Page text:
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Zavala v. Carrera

Court of Appeals of Texas, Thirteenth District, Corpus Christi-Edinburg

July 11, 2019

SALVADOR ZAVALA, Appellant,
v.
L. CARRERA, COREY FURR, JOE GONZALES, BRIAN COOK, C. MARTINEZ AND TDCJ-CID, Appellees.

          On appeal from the 156th District Court of Bee County, Texas.

          Before Justices Benavides, Hinojosa, and Perkes.

          MEMORANDUM OPINION

          LETICIA HINOJOSA, JUSTICE.

         Appellant Salvador Zavala appeals the trial court's order dismissing his lawsuit against appellees, L. Carrera, Corey Furr, Joe Gonzales, Brian Crook, C. Martinez and TDCJ-CID, [1] as frivolous for failure to comply with Chapter 14 of the Texas Civil Practice and Remedies Code. See Tex. Civ. Prac. & Rem. Code Ann. § 14.010(a). In two issues, Zavala argues that: (1) the trial court improperly dismissed his claim without holding a hearing; and (2) Judge Joel Johnson did not have the authority to rule on the case because Zavala timely and properly filed an objection to the assignment of his case to an associate judge. We affirm.

         I. Background

         Zavala is a Texas Department of Criminal Justice (TDCJ) inmate at the McConnell Unit in Beeville, Texas. Zavala sued appellees for violations of his due process and equal protection rights, breach of contract, fraud, and declaratory relief. In his petition, Zavala alleged that he was denied a fair disciplinary hearing regarding his use of vulgar language. Zavala also alleged that the disciplinary charge against him was brought in retaliation for his prior lawsuit and grievance against appellees. His breach of contract claim was premised on appellees' alleged failure to follow disciplinary rules. Finally, Zavala claimed that appellees fraudulently represented that the disciplinary hearing would be conducted fairly. In his petition, Zavala included an objection to the assignment of his case to an "associate judge." Additionally, Zavala filed a declaration of inability to pay court costs.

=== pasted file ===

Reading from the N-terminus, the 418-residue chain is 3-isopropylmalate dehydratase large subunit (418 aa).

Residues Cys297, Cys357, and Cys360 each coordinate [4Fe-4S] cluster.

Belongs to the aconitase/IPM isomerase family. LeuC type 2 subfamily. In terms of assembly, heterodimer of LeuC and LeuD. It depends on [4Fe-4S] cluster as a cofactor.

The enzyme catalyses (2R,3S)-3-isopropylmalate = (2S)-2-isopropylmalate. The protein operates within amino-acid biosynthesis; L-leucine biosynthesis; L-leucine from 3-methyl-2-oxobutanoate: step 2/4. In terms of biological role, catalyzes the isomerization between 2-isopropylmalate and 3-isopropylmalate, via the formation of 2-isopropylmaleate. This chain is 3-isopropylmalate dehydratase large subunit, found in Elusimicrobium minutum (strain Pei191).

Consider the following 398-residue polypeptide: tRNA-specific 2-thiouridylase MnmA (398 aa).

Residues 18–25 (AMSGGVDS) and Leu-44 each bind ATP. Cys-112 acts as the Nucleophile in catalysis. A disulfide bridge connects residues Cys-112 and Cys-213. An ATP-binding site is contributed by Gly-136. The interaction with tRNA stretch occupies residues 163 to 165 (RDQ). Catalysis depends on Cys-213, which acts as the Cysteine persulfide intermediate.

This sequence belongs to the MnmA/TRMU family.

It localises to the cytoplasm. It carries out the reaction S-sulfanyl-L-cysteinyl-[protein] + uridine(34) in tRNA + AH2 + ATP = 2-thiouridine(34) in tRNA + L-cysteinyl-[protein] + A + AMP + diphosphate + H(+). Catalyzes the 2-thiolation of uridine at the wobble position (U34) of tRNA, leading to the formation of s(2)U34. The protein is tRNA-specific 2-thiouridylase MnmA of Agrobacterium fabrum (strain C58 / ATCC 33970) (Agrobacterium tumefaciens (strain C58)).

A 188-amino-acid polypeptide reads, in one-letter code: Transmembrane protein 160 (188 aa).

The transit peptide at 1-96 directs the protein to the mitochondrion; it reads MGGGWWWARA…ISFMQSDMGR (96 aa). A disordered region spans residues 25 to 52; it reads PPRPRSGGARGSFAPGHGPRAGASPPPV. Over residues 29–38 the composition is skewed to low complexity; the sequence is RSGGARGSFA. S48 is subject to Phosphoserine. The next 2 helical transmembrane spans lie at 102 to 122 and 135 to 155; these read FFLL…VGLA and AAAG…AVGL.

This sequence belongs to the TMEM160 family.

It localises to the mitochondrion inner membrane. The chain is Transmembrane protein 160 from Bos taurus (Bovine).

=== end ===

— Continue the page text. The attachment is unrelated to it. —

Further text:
After Zavala filed his petition, Presiding Judge Patrick Flanagan assigned Judge Joel Johnson, a senior judge, to hear Zavala's case pursuant to Chapter 74 of the Texas Civil Practice and Remedies Code. See id. ch. 74. The Texas Office of the Attorney General filed an amicus curiae motion to dismiss on behalf of appellees, arguing that Zavala failed to comply with Chapter 14 of the Texas Civil Practice and Remedies Code and that his claims were frivolous. Id.

         The trial court entered an order dismissing as frivolous all claims against appellees for failure to comply with Chapter 14 of the Texas Civil Practice and Remedies Code. This appeal followed.

         II. Objection to an Associate Judge

         In his second issue, which we address first, Zavala contends that the trial court lacked subject matter jurisdiction to render an order to dismiss. Specifically, Zavala argues that Judge Johnson should not have been able to rule on Zavala's case because Zavala properly objected to the assignment of his case to an associate judge.

         A. Standard of Review and Applicable Law

         Whether a trial court has jurisdiction is a question of law that we review de novo. Harris County v. Annab, 574 S.W.3d 609, 612 (Tex. 2018). Associate judges are appointed by a judge of a district or statutory county court to a full-time or part-time position serving a particular court. See Tex. Gov't Code Ann. §§ 54A.101, 54A.102. A person does not have to have been an elected judge to qualify as an associate judge. See id. § 54A.103. The ruling of an associate judge is subject to de novo review. See id. § 54A.115. A party can file a written objection concerning the appointment of an associate judge hearing a trial on the merits or presiding at a jury trial no later than the tenth day after the party receives notice that the associate judge will hear the trial. Id. § 54A.106.

         On the other hand, assigned judges are active, retired or senior judges. See id. § 74.054. An assigned judge may not hear a case if a party submits a timely objection no later than seven days after the party receives actual notice of the assignment or before the first hearing of the trial. See id. § 74.053. A timely objection to a judge "assigned" under Chapter 74 has automatic effect and any subsequent order by the assigned judge is void. In re Canales, 52 S.W.3d 698, 701 (Tex. 2001).

         B. ...


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